Varahi and Kurukulla bear the relationship of father and mother respectively. The Nityas themselves can be meditated upon and worshipped in different forms and colours for the attainment of different ends. In daily worship (puja) of the Nityas, each has her own nyasa and ritual sequence and they are to receive puja on the lunar days associated with them. The vidya mantras of the different Nityas below are prefaced by Aim Hrim Shrim bija mantras and suffixed with Shri Padukam Pujayami Tarpayami Namah, that is Hail. I worship and libate the auspicious lotus feet [of the appropriate Nitya]. The yantras used below are those from the Tantraraja while the Sanskrit syllables are the vowel letters associated with each Nitya and day of the Moon.
The first Nitya in the cycle is Kameshvari, a name which means Lady of Desire. Her vidya (mantra) according to the Tantrarajatantra, is Aim Hrim Shrim Am Aim Sa Ka La Hrim Nityaklinne Madadrave Sauh Am Kameshvari Nitya Shri Padukam Pujayami Tarpayami Namah.
The same tantra gives her dhyana or meditation image as red like 10 million dawn suns, having a diadem of rubies, wearing throat ornaments, necklaces, waistchains and rings. She is red, has six arms and three eyes, and bears a crescent Moon, smiling softly. She holds a bow of sugar cane, flowering arrows, noose, goad, and a nectar-filled begemmed cup, showing the mudra of bestowing boons. The five arrows of desire (Kama) in the five petals are Longing, Maddening, Kindling, Enchanting and Wasting. These five Kamas are five forms of Kamadeva, Lalita as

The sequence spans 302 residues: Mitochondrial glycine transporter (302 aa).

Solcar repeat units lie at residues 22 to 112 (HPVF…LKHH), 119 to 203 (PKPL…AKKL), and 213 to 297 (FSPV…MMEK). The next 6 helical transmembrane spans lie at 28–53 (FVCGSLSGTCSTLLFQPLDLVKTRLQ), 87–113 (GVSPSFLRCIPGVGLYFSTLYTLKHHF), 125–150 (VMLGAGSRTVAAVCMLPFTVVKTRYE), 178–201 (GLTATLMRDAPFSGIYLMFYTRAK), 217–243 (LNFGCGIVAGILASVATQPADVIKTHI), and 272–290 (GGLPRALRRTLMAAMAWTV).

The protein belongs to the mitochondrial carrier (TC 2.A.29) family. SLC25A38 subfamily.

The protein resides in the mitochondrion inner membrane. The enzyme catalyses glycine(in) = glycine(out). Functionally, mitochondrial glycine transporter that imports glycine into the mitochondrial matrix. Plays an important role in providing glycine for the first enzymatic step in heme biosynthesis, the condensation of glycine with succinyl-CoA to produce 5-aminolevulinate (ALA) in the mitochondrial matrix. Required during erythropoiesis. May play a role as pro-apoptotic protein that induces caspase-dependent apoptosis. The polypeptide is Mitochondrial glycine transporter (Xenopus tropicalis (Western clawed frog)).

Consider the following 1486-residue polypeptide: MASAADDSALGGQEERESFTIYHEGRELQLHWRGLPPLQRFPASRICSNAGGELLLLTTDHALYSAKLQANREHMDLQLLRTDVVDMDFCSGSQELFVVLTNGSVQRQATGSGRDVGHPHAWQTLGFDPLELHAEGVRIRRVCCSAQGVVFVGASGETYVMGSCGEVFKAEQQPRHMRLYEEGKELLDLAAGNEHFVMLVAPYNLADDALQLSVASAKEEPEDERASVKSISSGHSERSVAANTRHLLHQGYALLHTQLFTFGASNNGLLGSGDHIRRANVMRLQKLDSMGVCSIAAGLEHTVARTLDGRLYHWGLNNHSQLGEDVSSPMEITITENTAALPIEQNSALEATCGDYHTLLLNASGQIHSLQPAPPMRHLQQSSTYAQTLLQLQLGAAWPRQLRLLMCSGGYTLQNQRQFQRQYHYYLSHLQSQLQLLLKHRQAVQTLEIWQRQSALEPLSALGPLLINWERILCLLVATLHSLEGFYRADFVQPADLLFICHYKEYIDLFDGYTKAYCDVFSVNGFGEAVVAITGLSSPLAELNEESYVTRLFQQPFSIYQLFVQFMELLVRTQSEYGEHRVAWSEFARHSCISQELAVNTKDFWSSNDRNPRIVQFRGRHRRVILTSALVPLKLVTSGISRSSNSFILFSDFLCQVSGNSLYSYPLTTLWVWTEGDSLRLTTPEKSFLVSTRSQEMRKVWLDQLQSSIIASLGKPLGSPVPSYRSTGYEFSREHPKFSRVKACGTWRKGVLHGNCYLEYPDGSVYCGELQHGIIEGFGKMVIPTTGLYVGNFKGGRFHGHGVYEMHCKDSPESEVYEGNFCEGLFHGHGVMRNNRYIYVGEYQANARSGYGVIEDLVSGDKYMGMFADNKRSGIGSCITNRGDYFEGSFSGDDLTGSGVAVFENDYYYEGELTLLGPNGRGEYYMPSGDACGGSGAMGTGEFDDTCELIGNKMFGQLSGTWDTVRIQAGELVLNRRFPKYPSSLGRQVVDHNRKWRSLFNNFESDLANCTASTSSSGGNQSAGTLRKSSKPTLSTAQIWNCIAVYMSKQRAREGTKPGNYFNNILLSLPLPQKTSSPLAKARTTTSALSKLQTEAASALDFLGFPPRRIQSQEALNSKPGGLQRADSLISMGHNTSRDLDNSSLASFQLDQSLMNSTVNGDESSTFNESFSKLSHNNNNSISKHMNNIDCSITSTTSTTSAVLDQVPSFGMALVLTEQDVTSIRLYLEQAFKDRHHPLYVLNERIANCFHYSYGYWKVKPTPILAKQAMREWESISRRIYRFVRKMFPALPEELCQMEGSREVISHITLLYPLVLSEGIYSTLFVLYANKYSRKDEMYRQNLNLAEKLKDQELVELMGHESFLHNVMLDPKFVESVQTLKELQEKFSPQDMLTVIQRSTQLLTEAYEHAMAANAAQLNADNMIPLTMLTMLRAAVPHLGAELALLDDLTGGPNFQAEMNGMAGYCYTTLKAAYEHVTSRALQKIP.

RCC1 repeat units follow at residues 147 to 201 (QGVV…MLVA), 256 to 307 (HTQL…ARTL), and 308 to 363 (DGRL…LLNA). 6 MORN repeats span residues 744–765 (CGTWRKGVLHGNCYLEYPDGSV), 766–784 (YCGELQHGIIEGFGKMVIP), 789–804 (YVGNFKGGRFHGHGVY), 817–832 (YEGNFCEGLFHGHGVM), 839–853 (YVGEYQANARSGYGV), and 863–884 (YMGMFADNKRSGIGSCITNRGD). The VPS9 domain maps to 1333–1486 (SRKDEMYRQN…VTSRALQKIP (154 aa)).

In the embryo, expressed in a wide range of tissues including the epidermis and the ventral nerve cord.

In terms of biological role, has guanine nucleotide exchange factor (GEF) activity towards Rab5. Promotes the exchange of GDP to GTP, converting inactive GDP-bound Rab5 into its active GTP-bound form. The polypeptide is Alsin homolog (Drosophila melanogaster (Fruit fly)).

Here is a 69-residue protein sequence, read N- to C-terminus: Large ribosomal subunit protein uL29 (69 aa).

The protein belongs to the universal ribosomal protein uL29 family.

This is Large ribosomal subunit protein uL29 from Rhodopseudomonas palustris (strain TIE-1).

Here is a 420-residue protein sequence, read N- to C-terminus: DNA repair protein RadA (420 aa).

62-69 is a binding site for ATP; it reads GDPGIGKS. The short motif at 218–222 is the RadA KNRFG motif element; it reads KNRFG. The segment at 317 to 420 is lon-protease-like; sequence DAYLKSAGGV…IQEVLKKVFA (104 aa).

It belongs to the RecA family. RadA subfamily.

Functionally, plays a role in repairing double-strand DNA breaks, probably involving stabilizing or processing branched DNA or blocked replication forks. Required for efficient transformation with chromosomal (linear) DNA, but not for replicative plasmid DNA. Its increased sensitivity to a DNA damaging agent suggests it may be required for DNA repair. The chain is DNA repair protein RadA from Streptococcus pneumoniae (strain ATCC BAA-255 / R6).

Krishna, who are Kamaraja (Hrim), Manmatha (Klim), Kandarpa (Aim), Makara (Blum) and Manobhava (Strim) with the colours yellow, white, red, purple and blue. Each of the Kamadevas has two eyes and two arms, the hands holding sugar cane bow and flowering arrows, the very form of the five elements.